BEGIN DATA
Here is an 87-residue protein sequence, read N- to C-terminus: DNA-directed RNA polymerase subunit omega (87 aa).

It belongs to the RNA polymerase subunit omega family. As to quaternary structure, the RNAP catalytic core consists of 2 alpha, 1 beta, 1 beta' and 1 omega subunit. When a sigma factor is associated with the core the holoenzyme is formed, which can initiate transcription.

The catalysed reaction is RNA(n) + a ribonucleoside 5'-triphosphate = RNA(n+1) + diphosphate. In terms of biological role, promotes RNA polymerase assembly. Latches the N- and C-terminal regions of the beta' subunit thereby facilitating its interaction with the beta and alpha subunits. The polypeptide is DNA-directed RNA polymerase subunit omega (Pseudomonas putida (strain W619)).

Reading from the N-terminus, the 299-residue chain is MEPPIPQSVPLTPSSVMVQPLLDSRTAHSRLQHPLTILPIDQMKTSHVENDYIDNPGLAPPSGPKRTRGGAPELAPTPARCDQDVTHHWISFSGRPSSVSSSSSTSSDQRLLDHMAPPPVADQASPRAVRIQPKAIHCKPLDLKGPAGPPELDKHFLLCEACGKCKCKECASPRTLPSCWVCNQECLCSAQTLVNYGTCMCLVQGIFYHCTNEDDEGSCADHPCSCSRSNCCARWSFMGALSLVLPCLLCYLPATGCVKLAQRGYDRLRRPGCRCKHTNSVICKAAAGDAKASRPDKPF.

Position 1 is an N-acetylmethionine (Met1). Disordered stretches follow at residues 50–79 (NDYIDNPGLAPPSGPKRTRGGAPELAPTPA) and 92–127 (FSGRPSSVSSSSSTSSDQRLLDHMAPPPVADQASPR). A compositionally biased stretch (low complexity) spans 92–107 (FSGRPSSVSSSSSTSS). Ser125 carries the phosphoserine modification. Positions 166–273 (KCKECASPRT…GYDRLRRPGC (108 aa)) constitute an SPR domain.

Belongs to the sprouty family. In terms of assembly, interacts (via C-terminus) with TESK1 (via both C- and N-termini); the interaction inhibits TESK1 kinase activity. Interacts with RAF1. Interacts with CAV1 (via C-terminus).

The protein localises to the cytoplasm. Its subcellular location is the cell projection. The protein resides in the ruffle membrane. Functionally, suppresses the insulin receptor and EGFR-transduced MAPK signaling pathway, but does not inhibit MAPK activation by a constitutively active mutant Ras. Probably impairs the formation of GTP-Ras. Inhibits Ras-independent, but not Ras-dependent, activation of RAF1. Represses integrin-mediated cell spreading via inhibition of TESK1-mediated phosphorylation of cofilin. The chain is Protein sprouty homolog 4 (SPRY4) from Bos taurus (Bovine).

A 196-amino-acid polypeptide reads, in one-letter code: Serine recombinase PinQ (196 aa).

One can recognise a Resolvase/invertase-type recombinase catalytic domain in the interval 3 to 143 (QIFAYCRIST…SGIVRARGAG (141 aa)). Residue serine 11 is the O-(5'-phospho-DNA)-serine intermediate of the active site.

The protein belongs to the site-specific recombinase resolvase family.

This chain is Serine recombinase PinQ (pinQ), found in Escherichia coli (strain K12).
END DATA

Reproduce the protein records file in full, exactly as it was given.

Here is an 87-residue protein sequence, read N- to C-terminus: DNA-directed RNA polymerase subunit omega (87 aa).

It belongs to the RNA polymerase subunit omega family. As to quaternary structure, the RNAP catalytic core consists of 2 alpha, 1 beta, 1 beta' and 1 omega subunit. When a sigma factor is associated with the core the holoenzyme is formed, which can initiate transcription.

The catalysed reaction is RNA(n) + a ribonucleoside 5'-triphosphate = RNA(n+1) + diphosphate. In terms of biological role, promotes RNA polymerase assembly. Latches the N- and C-terminal regions of the beta' subunit thereby facilitating its interaction with the beta and alpha subunits. The polypeptide is DNA-directed RNA polymerase subunit omega (Pseudomonas putida (strain W619)).

Reading from the N-terminus, the 299-residue chain is MEPPIPQSVPLTPSSVMVQPLLDSRTAHSRLQHPLTILPIDQMKTSHVENDYIDNPGLAPPSGPKRTRGGAPELAPTPARCDQDVTHHWISFSGRPSSVSSSSSTSSDQRLLDHMAPPPVADQASPRAVRIQPKAIHCKPLDLKGPAGPPELDKHFLLCEACGKCKCKECASPRTLPSCWVCNQECLCSAQTLVNYGTCMCLVQGIFYHCTNEDDEGSCADHPCSCSRSNCCARWSFMGALSLVLPCLLCYLPATGCVKLAQRGYDRLRRPGCRCKHTNSVICKAAAGDAKASRPDKPF.

Position 1 is an N-acetylmethionine (Met1). Disordered stretches follow at residues 50–79 (NDYIDNPGLAPPSGPKRTRGGAPELAPTPA) and 92–127 (FSGRPSSVSSSSSTSSDQRLLDHMAPPPVADQASPR). A compositionally biased stretch (low complexity) spans 92–107 (FSGRPSSVSSSSSTSS). Ser125 carries the phosphoserine modification. Positions 166–273 (KCKECASPRT…GYDRLRRPGC (108 aa)) constitute an SPR domain.

Belongs to the sprouty family. In terms of assembly, interacts (via C-terminus) with TESK1 (via both C- and N-termini); the interaction inhibits TESK1 kinase activity. Interacts with RAF1. Interacts with CAV1 (via C-terminus).

The protein localises to the cytoplasm. Its subcellular location is the cell projection. The protein resides in the ruffle membrane. Functionally, suppresses the insulin receptor and EGFR-transduced MAPK signaling pathway, but does not inhibit MAPK activation by a constitutively active mutant Ras. Probably impairs the formation of GTP-Ras. Inhibits Ras-independent, but not Ras-dependent, activation of RAF1. Represses integrin-mediated cell spreading via inhibition of TESK1-mediated phosphorylation of cofilin. The chain is Protein sprouty homolog 4 (SPRY4) from Bos taurus (Bovine).

A 196-amino-acid polypeptide reads, in one-letter code: Serine recombinase PinQ (196 aa).

One can recognise a Resolvase/invertase-type recombinase catalytic domain in the interval 3 to 143 (QIFAYCRIST…SGIVRARGAG (141 aa)). Residue serine 11 is the O-(5'-phospho-DNA)-serine intermediate of the active site.

The protein belongs to the site-specific recombinase resolvase family.

This chain is Serine recombinase PinQ (pinQ), found in Escherichia coli (strain K12).